Free online textbooks becoming a reality

By Tanika Cooper

Sen. Dick Durbin (D-IL) explained the Higher Education Opportunity Act’s (HEOA) new Textbook Provision during a conference call with students and faculty representatives on Wednesday.

Durbin and the other representatives also addressed open-source textbooks, licensed to be free online and affordable to print, and seen as the next big step in making textbooks affordable.

“I think this is the next stop in terms of the debate on textbooks,” Sen. Durbin said about the Open College Textbook Act, a bill he introduced to conference call attendees.

The idea of online open-source textbooks has been around for over a decade. Schools like the Massachusetts Institute of Technology (MIT) discussed the idea in 1999 and developed MIT OpenCourseWare, which, according to their website, makes almost all MIT’s course materials available on the Web. This idea also came up within community colleges, too, such as the Foothill de Anza Community College, which established Community College Consortium for Open Educational Resources (CCCOER) in July 2007.

Durbin’s Open College Textbook Act (bill S 1714), seems to be similar to what MIT and CCCOER have already done. Durbin’s bill would provide grants to colleges and others to create introductory level college textbooks made available online and free to the public.

Student Public Interest Research Groups (Student PIRGS) are very supportive of open-source textbooks, and promote the idea in their Make Textbooks Affordable campaign, which Nicole Allen, Student PIRGS textbook advocate, directs.

Allen said open-source textbooks are gaining popularity with more professors writing them and more students using them.

“Already we have evidence that hundreds of professors and thousands of students are already taking advantage of open textbooks,” Allen, also moderator of the conference call said.

A U. Massachusetts-Dartmouth professor, Dr. Steven White also spoke highly of open-source textbooks during the conference call.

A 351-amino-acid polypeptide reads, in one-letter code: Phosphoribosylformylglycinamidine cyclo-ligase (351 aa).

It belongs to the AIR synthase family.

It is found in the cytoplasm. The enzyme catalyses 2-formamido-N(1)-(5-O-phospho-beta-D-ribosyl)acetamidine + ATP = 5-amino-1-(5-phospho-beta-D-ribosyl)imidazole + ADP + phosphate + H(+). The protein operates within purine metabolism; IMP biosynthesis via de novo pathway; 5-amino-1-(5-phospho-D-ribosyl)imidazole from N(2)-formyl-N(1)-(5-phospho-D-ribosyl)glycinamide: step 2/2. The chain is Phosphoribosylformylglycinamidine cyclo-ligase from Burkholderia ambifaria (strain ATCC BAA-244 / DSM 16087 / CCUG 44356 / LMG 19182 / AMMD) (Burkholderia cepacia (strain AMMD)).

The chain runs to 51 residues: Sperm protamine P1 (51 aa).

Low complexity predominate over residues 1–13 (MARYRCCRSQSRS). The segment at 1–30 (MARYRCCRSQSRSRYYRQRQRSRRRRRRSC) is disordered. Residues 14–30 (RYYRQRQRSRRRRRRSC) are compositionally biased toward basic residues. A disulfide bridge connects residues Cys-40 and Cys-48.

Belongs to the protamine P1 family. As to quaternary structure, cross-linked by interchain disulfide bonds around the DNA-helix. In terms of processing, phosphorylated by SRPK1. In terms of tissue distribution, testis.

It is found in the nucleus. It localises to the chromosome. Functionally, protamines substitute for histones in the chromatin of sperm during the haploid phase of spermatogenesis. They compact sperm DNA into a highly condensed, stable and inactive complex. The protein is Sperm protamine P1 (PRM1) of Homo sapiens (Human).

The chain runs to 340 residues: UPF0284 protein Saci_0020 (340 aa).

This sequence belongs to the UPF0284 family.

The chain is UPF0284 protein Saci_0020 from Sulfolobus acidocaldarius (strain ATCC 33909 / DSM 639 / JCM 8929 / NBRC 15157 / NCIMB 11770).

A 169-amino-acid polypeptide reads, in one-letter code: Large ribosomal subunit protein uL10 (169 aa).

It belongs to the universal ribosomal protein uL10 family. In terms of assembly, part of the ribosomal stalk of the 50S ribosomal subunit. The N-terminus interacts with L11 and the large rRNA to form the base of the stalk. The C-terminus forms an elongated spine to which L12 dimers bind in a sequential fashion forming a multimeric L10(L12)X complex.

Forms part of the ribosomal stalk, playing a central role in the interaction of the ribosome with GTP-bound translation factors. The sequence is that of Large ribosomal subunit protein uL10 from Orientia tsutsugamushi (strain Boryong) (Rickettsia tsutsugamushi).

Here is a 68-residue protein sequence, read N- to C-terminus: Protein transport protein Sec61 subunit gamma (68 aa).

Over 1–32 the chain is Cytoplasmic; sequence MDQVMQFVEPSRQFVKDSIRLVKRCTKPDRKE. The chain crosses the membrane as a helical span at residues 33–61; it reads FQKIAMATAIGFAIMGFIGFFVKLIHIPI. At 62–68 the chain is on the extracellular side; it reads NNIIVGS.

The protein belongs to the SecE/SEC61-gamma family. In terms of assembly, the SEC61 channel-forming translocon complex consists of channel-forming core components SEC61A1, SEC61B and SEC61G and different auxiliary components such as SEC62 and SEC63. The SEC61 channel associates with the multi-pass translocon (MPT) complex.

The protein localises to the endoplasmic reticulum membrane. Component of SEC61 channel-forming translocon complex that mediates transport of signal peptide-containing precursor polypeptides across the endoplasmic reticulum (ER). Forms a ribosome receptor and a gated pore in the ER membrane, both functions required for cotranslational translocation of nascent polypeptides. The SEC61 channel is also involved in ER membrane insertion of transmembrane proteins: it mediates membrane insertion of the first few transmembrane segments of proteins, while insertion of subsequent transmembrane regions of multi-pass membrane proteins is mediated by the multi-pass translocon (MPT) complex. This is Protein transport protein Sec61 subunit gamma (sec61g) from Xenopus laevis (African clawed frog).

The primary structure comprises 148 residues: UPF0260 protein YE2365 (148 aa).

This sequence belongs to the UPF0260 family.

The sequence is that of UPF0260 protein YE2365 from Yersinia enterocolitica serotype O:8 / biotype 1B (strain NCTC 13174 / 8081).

About a year ago White, a professor of marketing and international business, tried Flat World Knowledge, a publisher offering open-source textbooks. He gave one of his classes the choice to use the free textbook online or pay for printed material at most White said was $60 as compared to traditional textbooks that can cost around $130-$240.

“Most of the students in my class, I’d say about 45 to 60 percent used the free online version,” he said. “The quality of the text is outstanding.”

White did not have to worry about new editions because he could simply adopt the new version from online. Through the publisher he used, which operates under the creative common license, White customized textbooks for his classes.

“Two of my three classes in the fall will have open-source text,” he said. “All three spring 2011 will have open-source text.”

The topic of discussion on the conference call was of course the new Textbook Provision, which Durbin, Allen, White and a senior at the University of Wisconsin-Madison, Rashi Mangalick all consented the law was a good change.

The new law contains the following three provisions: mandatory price disclosure from publishers to faculty, bundled material must also be offered unbundled and assigned textbooks must be known during course registration.

White admitted in the past he was guilty of not asking for textbook prices and selecting textbooks based solely on content.

“Professors share students’ concern about cost and generally would prefer to assign less expensive books,” he said. “The new law empowers professor to readily identify lower-cost options that suit their instructional needs.”

White said the new textbook provision will help him make educated decisions.

“I’m looking forward to having this information when I select text,” he said.

Mangalick, also board chair of Wisconsin Student PIRGS, said the new law was a huge victory for students.

“It will help us manage costs now while also lowering prices in the long run,” she said.

Sen. Durbin authored the original version of the textbook affordability act, and to get the revised bill passed, he had to agree to allow textbook publishers two years to prepare for the provisions in the new act, which means students could have been benefitting from the new law back in 2008 when Congress passed HEOA.

“This is an important issue to me,” he said, “and my only regret is we gave textbook publishers two years to phase it in.”

After visiting a couple college campuses and hearing about the rising costs of textbooks, Durbin said he decided to do something about it to help alleviate parents and students stress.

“The Higher Education Act Reauthorization finally gave students access to the information and options they need to make educated decisions about managing for their finances in school,” the senator said. “My Open College textbook Act would go further by using the potential of technology to further improve college access, learning and affordability for all students.”

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